Let me explain. Back in 1979 I was friendly with two local kids and we discovered we liked the same music. We had moved into post-punk era of Joy Division, Durutti Column, Marine Girls and – some may disagree as they were in the punk era but for me as they extended life beyond punk – The Clash. Kicking around the neighbourhood one long summer day in the school holidays, Iain the elder of the trio suggested we should form a band. No hesitation from Pete and myself – we both spluttered out, brilliant! We had no clue how to play, no clue what instruments we would play, no clue how we would perform this task of forming a band. We just knew this was what we should do. Iain had a Clash poster above his bed and they were photographed for their first album with the three of them stood in an alley looking cool into the camera. Sold! That’s us, we are cool, we can be in a band, we can do it! Now all we had to do was go figure out how we could rule the world with our smouldering coolness and amazing music.
Hold on though, we looked at each other and paused. It was a little bit like that moment in The Graduate and a part of a scene that folks often do not notice right at the end of the movie, when Benjamin, played by Dustin Hoffman and Elaine, played by Katharine Ross, leap on to the bus and all the passengers look back at the couple whom have just run from the wedding in an act of spontaneous euphoric love. They too stop and look at each other, pretty much like we were right now, and realise the gravity of their actions, what have we done? Well, maybe not quite as dramatic and romantic as that but nonetheless to a 14-year-old kid whose only goal in life was to look cool and play a little football or soccer as our brothers from across the pond would say and have Sandra Pearson as my girlfriend this was a big deal and we are not backing down now.
It is 1979, Summer, three bored kids with 5 weeks of school holidays ahead of them, on the cusp of being the best band in the world, with no instruments, no talent (that we know of), no record deal but heaps of enthusiasm and smouldering coolness. What could possibly go wrong?
. . . to be continued.
Paul Cottingham is one of those amazing senior IT leaders you run into all too infrequently: he has an innate sense for true leadership, and out of an interest in the well-being of his team he won’t stop until he has everyone fully motivated and pulling together. Paul is an accomplished musician who’s original compositions and multi-instrument production work is regularly aired on international radio programs such as the BBC. You can find links to his music here: (add link).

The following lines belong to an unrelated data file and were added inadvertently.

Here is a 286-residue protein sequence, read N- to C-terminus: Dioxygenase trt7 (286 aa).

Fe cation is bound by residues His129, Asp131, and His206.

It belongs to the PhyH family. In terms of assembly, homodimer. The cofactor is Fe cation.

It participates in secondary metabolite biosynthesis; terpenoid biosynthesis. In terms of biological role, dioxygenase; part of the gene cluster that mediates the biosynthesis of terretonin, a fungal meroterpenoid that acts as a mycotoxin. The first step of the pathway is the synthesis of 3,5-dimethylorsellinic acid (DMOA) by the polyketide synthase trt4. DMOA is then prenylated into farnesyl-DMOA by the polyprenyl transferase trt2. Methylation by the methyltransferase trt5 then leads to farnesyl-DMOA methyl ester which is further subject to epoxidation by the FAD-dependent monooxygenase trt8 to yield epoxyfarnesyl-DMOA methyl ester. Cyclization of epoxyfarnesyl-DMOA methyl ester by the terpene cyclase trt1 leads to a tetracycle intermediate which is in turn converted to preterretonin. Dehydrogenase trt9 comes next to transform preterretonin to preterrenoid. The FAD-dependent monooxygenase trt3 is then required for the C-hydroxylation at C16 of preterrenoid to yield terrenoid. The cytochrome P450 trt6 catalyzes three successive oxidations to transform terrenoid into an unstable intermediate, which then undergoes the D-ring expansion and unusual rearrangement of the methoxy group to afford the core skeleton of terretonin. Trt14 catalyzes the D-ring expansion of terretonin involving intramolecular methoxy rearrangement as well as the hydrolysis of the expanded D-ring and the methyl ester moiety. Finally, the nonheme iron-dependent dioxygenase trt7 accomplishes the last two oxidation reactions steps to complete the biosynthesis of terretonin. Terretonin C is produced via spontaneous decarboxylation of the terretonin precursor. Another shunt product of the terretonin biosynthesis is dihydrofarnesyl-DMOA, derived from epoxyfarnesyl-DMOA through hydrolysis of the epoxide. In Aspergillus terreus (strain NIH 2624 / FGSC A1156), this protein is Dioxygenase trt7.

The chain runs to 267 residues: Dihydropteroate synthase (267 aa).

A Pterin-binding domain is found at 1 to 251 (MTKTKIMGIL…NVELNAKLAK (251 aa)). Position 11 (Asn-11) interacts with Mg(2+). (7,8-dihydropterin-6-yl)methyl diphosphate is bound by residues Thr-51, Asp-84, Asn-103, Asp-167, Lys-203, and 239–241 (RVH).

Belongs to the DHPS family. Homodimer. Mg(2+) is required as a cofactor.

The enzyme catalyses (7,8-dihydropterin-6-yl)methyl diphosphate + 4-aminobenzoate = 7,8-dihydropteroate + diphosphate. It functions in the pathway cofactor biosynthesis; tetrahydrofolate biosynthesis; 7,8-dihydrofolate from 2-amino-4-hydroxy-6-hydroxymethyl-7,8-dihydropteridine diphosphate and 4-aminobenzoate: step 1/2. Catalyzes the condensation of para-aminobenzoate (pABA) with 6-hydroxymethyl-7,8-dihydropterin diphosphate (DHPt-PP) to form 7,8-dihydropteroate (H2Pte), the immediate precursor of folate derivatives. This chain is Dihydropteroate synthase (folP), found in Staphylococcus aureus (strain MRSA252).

This is the highly restricted “operations” building at Zürich airport (ZRH), where pilots brief their crews and certain nameless government protection organizations carry out certain unmentionable tasks
As part of my job at Swissport I was involved in a complicated IT transformation project that impacted the IT infrastructure at the airport – so I would come here regularly for meetings.
Continuing the series, you just can’t take a bad snap of the medieval village of Gordes, built high above a rock outcropping in the Southern France countryside:
We’re under attack! It seems these machines are now literally all over Southern Germany and Northern Switzerland! By which I mean, to date, I’ve seen two of them: one in Friedrichshafen (Germany) and one in Winterthur (Switzerland) – the latter at my local grocery store, no less.
They work like this. You deposit either a 2 EUR coin (if you are in Germany) or a two 2 CHF coins (if you are in Switzerland),
and in just 2 minutes you’ll have a little paper container of freshly popped popcorn (sweet or salty, your choice).
How does it taste? I found the kernels to be better that what you’d get at home with microwave popcorn, but not quite as good as the popcorn they serve at movies. And there was a faint taste of oil – but a type of oil I’m not used to tasting. It wasn’t bad, just different.